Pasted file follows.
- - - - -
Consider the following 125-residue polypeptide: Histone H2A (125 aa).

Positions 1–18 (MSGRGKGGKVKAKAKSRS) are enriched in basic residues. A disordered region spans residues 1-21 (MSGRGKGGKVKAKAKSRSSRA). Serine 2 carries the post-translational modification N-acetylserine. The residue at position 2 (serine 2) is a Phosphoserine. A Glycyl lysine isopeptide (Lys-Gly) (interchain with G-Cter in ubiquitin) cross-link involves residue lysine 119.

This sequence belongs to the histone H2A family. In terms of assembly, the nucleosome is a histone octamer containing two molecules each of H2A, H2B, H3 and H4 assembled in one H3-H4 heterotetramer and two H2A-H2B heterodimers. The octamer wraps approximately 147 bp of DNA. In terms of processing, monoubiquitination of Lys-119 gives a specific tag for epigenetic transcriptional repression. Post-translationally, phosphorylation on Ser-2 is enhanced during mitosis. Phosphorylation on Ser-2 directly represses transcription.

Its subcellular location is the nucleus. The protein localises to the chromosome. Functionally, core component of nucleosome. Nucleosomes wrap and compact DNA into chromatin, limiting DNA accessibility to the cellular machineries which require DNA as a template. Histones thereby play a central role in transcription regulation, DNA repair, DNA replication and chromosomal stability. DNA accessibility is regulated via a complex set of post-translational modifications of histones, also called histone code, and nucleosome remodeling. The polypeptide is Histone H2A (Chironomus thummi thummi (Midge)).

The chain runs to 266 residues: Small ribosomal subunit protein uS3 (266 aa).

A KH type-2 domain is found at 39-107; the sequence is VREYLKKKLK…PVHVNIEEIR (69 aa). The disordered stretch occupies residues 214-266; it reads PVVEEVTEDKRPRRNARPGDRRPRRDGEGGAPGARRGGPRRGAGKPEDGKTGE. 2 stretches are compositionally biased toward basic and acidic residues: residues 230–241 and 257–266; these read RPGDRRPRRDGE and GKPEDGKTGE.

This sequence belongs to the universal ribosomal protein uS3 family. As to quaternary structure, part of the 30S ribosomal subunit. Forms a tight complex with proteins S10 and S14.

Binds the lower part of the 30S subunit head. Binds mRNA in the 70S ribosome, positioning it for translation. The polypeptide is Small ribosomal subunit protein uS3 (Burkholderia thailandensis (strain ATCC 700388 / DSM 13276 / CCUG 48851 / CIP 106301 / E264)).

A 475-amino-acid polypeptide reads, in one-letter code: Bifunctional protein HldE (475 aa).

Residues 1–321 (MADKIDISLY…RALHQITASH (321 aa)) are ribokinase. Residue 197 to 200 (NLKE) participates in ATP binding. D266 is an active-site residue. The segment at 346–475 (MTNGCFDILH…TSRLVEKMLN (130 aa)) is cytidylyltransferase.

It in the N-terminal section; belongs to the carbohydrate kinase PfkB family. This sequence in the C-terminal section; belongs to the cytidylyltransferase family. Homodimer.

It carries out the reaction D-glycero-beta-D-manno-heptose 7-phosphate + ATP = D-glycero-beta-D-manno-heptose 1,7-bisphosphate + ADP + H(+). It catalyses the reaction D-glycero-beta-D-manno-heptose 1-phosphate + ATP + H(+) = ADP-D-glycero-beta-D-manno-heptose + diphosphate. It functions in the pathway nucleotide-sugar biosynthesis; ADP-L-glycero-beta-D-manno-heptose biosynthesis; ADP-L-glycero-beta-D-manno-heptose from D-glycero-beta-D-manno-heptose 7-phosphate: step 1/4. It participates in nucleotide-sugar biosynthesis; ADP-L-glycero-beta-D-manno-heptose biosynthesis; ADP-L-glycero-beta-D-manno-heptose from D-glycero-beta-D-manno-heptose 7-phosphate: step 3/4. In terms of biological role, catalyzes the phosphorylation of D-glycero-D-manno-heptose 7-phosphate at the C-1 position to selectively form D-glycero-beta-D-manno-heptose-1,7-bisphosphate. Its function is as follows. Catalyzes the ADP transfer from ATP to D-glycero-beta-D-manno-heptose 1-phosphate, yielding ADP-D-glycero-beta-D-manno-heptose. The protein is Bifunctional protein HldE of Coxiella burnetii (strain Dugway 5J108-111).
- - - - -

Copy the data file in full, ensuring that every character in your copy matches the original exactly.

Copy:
Consider the following 125-residue polypeptide: Histone H2A (125 aa).

Positions 1–18 (MSGRGKGGKVKAKAKSRS) are enriched in basic residues. A disordered region spans residues 1-21 (MSGRGKGGKVKAKAKSRSSRA). Serine 2 carries the post-translational modification N-acetylserine. The residue at position 2 (serine 2) is a Phosphoserine. A Glycyl lysine isopeptide (Lys-Gly) (interchain with G-Cter in ubiquitin) cross-link involves residue lysine 119.

This sequence belongs to the histone H2A family. In terms of assembly, the nucleosome is a histone octamer containing two molecules each of H2A, H2B, H3 and H4 assembled in one H3-H4 heterotetramer and two H2A-H2B heterodimers. The octamer wraps approximately 147 bp of DNA. In terms of processing, monoubiquitination of Lys-119 gives a specific tag for epigenetic transcriptional repression. Post-translationally, phosphorylation on Ser-2 is enhanced during mitosis. Phosphorylation on Ser-2 directly represses transcription.

Its subcellular location is the nucleus. The protein localises to the chromosome. Functionally, core component of nucleosome. Nucleosomes wrap and compact DNA into chromatin, limiting DNA accessibility to the cellular machineries which require DNA as a template. Histones thereby play a central role in transcription regulation, DNA repair, DNA replication and chromosomal stability. DNA accessibility is regulated via a complex set of post-translational modifications of histones, also called histone code, and nucleosome remodeling. The polypeptide is Histone H2A (Chironomus thummi thummi (Midge)).

The chain runs to 266 residues: Small ribosomal subunit protein uS3 (266 aa).

A KH type-2 domain is found at 39-107; the sequence is VREYLKKKLK…PVHVNIEEIR (69 aa). The disordered stretch occupies residues 214-266; it reads PVVEEVTEDKRPRRNARPGDRRPRRDGEGGAPGARRGGPRRGAGKPEDGKTGE. 2 stretches are compositionally biased toward basic and acidic residues: residues 230–241 and 257–266; these read RPGDRRPRRDGE and GKPEDGKTGE.

This sequence belongs to the universal ribosomal protein uS3 family. As to quaternary structure, part of the 30S ribosomal subunit. Forms a tight complex with proteins S10 and S14.

Binds the lower part of the 30S subunit head. Binds mRNA in the 70S ribosome, positioning it for translation. The polypeptide is Small ribosomal subunit protein uS3 (Burkholderia thailandensis (strain ATCC 700388 / DSM 13276 / CCUG 48851 / CIP 106301 / E264)).

A 475-amino-acid polypeptide reads, in one-letter code: Bifunctional protein HldE (475 aa).

Residues 1–321 (MADKIDISLY…RALHQITASH (321 aa)) are ribokinase. Residue 197 to 200 (NLKE) participates in ATP binding. D266 is an active-site residue. The segment at 346–475 (MTNGCFDILH…TSRLVEKMLN (130 aa)) is cytidylyltransferase.

It in the N-terminal section; belongs to the carbohydrate kinase PfkB family. This sequence in the C-terminal section; belongs to the cytidylyltransferase family. Homodimer.

It carries out the reaction D-glycero-beta-D-manno-heptose 7-phosphate + ATP = D-glycero-beta-D-manno-heptose 1,7-bisphosphate + ADP + H(+). It catalyses the reaction D-glycero-beta-D-manno-heptose 1-phosphate + ATP + H(+) = ADP-D-glycero-beta-D-manno-heptose + diphosphate. It functions in the pathway nucleotide-sugar biosynthesis; ADP-L-glycero-beta-D-manno-heptose biosynthesis; ADP-L-glycero-beta-D-manno-heptose from D-glycero-beta-D-manno-heptose 7-phosphate: step 1/4. It participates in nucleotide-sugar biosynthesis; ADP-L-glycero-beta-D-manno-heptose biosynthesis; ADP-L-glycero-beta-D-manno-heptose from D-glycero-beta-D-manno-heptose 7-phosphate: step 3/4. In terms of biological role, catalyzes the phosphorylation of D-glycero-D-manno-heptose 7-phosphate at the C-1 position to selectively form D-glycero-beta-D-manno-heptose-1,7-bisphosphate. Its function is as follows. Catalyzes the ADP transfer from ATP to D-glycero-beta-D-manno-heptose 1-phosphate, yielding ADP-D-glycero-beta-D-manno-heptose. The protein is Bifunctional protein HldE of Coxiella burnetii (strain Dugway 5J108-111).